2018 POSTHUMOUS HONOREES
2017 POSTHUMOUS HONOREES
2016 POSTHUMOUS HONOREES
2015 POSTHUMOUS HONOREES
2017 POSTHUMOUS HONOREES: TONY LEMA, KEN VENTURI & HARVIE WARD
Tony Lema joined the PGA TOUR in 1957, and after a slow start he became one of the game’s most popular players and a consistent winner. A native of Oakland, Calif., Lema won 22 professional titles, including 12 times on the PGA TOUR in a four-year span beginning in 1962. He was a fun-loving figure who earned the nickname “Champagne Tony” in 1962 after promising to buy champagne for the press if he won the Orange County Open Invitational. He went on to win by beating Bob Rosburg in a playoff. From 1963 to 1966, Lema didn’t miss a cut in 16 major championships, and he finished in the top-10 eight times, including a runner-up finish to Jack Nicklaus by one stroke at the 1963 Masters. At the 1964 Open Championship, Lema brilliantly navigated the Old Course at St. Andrews to beat Nicklaus by five strokes and win his only major title. Also a fierce competitor in match play, Lema helped the United States win two Ryder Cups and finished with an impressive record of eight wins, one loss and two ties. In 1966, at the age of 32, Lema died in an airplane crash in Illinois after leaving the 1966 PGA Championship at Firestone Country Club in Akron, Ohio. His wife Betty also died in the accident.
Ken Venturi enjoyed two successful career paths in golf, and was perhaps better known for his second as a longtime television golf analyst. Born in San Francisco, Venturi was one of the game’s top amateurs who in 1956 nearly became the first amateur to win the Masters, falling one stroke shy to Jack Burke, Jr. He turned professional later that year and was a regular winner on the PGA TOUR starting in 1957 until his career was derailed by carpal tunnel syndrome in both wrists. He retired in 1967, but not before winning 14 titles, including a brave and memorable victory in the 1964 U.S. Open at Congressional Country Club in Bethesda, Md. Venturi battled through a dangerous level of dehydration amid temperatures that exceeded 100 degrees to beat Tommy Jacobs by four shots. He won twice more that year to earn PGA Player of the Year honors, and he also was named Sports Illustrated Sportsman of the Year. He competed in the 1965 Ryder Cup and was U.S. Presidents Cup captain in 2000, winning in each. Following his playing career, Venturi served 35 years as lead golf analyst for CBS Sports, the longest such stint in sports broadcasting history. He died in 2013 at age 82, just 12 days after being inducted into the World Golf Hall of Fame.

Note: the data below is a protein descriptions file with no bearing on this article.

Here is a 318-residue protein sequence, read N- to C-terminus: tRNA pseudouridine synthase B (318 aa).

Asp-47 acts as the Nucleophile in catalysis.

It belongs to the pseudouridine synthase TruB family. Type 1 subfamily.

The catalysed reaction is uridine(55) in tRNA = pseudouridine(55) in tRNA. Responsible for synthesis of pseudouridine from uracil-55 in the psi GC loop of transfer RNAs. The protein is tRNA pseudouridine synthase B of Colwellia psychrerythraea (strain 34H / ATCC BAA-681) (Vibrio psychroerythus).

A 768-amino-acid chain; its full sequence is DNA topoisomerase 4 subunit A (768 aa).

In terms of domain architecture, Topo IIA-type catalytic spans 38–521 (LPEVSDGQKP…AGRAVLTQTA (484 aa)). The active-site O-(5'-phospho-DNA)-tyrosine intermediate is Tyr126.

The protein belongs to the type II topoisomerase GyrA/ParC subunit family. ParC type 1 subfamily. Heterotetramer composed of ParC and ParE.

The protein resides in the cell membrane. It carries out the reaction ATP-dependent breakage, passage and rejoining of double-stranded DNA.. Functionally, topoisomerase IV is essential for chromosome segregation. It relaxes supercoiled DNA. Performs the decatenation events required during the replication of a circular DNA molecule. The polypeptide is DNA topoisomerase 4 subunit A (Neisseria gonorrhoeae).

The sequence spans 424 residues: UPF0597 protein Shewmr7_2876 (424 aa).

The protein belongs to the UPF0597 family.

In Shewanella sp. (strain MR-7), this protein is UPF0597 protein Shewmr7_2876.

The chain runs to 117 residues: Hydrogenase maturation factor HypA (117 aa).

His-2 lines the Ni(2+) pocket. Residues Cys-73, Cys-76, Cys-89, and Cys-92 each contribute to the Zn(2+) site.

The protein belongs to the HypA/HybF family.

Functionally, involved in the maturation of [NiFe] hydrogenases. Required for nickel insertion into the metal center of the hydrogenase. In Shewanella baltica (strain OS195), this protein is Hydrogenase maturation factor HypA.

A native of Tarboro, N.C., Edward Harvie Ward was best known for his dominance as an amateur golfer and won both the U.S. Amateur and British Amateur before becoming a top teacher. He first came on the scene in 1949 by winning the NCAA Division I individual title while attending the University of North Carolina, where he earned a degree in economics. Three years later, Ward captured the British Amateur, and he finished runner-up in 1953 in his title defense. Known for a razor-sharp short game, Ward would add the 1954 Canadian Amateur to his resume and then U.S. Amateur titles in 1955 and ’56. He is one of two men to win British, U.S. and Canadian Amateur trophies. Ward went a perfect 6-0 in three Walker Cup appearances, in 1953, ’55 and ’59, the latter as a teammate of a young Jack Nicklaus. He competed in 18 majors – 10 Masters and eight U.S. Opens – and finished fourth in the 1957 Masters after beginning the final round just one stroke behind Sam Snead. In 1974, Ward turned professional and became a world-renowned golf instructor. His most famous pupil was three-time major winner Payne Stewart. Ward died of liver cancer in 2004 at age 78.